On successful completion of this major, students will be able to:
- demonstrate a detailed knowledge and understanding of the literary and material cultures of ancient Mediterranean and Near Eastern civilisations, including Egypt, Mesopotamia, Anatolia, Greece, and Rome; and
- apply appropriate critical skills and methodologies (including historical, literary, and archaeological) to the research and analysis of ancient histories, cultures and societies; and
- identify and engage critically with primary sources for the interpretation of ancient histories, cultures and societies; and
- identify and engage critically with scholarship in the field of ancient world studies; and
- approach all evidence about ancient histories, cultures and societies with intellectual honesty and a respect for ethical values; and
- work effectively, in groups and independently, to identify, discuss and critically analyse key issues in the interpretation of ancient histories, cultures and societies; and
- communicate interpretations of ancient texts and artefacts effectively, both orally and in writing.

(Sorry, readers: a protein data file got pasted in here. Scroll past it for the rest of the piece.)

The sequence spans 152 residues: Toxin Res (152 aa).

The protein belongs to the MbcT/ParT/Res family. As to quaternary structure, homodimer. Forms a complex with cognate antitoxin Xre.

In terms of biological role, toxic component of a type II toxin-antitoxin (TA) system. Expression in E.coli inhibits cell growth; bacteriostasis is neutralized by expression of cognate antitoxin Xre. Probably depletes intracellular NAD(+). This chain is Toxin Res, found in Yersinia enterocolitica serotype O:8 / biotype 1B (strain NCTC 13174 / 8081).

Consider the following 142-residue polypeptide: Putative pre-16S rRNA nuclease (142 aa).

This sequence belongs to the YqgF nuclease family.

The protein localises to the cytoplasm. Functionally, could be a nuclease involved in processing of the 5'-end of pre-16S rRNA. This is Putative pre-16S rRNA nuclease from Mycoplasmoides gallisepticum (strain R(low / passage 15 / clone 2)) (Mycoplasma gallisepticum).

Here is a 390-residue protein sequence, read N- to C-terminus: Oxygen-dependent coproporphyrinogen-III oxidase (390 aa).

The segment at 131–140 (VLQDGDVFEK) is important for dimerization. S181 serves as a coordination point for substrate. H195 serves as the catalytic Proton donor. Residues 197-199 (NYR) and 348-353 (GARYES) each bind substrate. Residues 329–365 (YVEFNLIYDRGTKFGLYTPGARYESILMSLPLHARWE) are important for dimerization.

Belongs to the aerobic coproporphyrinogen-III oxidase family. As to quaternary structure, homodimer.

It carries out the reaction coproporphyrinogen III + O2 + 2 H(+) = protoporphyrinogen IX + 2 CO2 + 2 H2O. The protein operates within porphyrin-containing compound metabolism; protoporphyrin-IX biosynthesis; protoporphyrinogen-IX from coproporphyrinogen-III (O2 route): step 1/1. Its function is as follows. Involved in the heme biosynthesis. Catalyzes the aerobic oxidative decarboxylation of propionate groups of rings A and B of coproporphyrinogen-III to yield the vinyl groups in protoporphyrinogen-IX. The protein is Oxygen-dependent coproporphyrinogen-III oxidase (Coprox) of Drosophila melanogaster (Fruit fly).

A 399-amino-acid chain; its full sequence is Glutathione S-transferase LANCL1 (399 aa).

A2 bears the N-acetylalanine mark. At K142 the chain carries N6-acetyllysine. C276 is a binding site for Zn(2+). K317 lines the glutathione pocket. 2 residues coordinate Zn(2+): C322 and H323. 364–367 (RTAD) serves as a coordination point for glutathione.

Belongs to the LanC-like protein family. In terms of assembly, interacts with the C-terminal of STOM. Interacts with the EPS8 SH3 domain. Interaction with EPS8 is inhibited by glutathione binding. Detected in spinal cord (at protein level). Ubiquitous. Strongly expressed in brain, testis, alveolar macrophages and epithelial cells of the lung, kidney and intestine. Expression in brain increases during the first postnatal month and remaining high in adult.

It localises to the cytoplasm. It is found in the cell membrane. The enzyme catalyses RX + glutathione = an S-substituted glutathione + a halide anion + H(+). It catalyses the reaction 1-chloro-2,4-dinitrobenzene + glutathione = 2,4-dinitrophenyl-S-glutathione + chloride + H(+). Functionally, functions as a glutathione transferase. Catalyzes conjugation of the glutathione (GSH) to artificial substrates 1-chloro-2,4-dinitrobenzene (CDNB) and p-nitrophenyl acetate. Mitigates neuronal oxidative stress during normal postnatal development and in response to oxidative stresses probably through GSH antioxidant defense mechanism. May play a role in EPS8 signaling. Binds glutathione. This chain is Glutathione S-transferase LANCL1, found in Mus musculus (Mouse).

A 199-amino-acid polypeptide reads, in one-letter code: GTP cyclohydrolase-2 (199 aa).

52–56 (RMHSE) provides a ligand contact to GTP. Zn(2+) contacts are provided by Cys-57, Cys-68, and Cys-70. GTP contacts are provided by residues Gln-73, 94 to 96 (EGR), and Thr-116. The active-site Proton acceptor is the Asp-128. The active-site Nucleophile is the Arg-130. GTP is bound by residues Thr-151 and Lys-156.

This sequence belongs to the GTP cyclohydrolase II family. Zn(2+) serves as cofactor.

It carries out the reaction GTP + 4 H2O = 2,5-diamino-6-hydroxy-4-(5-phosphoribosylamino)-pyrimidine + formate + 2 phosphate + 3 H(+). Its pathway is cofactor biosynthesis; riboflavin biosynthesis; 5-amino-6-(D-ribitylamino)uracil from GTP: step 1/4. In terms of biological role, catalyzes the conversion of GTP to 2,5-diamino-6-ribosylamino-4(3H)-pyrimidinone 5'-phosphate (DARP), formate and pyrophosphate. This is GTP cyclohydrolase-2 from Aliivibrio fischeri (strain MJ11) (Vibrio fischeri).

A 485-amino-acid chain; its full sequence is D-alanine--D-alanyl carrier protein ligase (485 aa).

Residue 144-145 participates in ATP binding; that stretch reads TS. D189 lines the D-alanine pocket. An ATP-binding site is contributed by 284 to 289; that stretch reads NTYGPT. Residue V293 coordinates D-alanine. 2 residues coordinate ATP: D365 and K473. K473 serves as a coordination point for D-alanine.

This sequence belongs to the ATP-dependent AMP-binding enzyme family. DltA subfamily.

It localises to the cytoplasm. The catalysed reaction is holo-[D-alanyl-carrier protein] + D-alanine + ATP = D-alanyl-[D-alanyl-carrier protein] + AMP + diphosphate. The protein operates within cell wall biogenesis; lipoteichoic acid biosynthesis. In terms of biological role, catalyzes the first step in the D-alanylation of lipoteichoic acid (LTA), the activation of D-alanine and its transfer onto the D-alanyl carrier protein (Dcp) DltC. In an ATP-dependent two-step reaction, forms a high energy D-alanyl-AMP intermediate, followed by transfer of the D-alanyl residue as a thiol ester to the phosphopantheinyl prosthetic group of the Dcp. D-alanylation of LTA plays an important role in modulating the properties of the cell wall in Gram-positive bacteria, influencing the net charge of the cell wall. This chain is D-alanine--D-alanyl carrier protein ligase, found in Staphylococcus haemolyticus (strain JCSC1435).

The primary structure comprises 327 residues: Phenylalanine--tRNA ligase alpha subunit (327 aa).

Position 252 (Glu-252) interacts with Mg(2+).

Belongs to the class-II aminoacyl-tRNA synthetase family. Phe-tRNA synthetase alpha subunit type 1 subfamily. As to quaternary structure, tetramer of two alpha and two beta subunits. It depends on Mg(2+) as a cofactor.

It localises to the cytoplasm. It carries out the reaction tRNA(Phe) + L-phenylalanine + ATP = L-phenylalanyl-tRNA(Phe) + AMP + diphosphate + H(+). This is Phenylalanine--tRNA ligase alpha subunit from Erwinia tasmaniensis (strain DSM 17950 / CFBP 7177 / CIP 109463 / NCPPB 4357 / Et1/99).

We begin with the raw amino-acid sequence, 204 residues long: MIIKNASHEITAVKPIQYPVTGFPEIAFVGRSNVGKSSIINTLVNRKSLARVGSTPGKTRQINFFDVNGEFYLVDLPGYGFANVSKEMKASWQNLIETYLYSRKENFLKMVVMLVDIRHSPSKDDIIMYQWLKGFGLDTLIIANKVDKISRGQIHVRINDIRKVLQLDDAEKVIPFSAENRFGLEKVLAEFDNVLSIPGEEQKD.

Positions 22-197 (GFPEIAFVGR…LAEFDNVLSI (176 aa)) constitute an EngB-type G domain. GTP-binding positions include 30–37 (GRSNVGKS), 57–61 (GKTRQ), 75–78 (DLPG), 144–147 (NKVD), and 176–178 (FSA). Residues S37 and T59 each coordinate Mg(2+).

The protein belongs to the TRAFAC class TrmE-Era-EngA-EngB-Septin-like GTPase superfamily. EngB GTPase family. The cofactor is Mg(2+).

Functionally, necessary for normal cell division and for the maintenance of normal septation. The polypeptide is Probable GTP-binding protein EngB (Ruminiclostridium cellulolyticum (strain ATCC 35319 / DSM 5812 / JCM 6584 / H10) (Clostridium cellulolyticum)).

Offered by the School of Historical and Philosophical Studies
Ancient World Studies is the study of Classical Greece and Rome, as well as Egypt and the Near East, from 3000 BCE to the 4th century CE. You can choose a variety of subject streams, and combine the study of ancient languages and texts with the study of archaeology, art and architecture. You can focus on a particular time period, geographic region, technical specialisation or thematic area of study.
- Archaeology and history
- Classics and teaching
- Curatorship, heritage and tourism
- Librarianship and archival work
- Academic and research
- Government and policy formation
- Management and administration
- Business and finance
Access Object-Based Learning
As part of Ancient World Studies, you will have the opportunity to experience Object-Based Learning (OBL) throughout your studies.
Object-Based Learning encourages you to engage directly with cultural objects in a manner that moves away from the traditional, passive approach to imparting knowledge. With access to two Object-Based Learning labs equipped with in-built display cases, you will have the opportunity to engage directly with cultural objects to closely assess and analyse how these objects relate to theory.
The integration of objects into subjects taught in the Bachelor of Arts is made possible by drawing on the University’s vast cultural collections.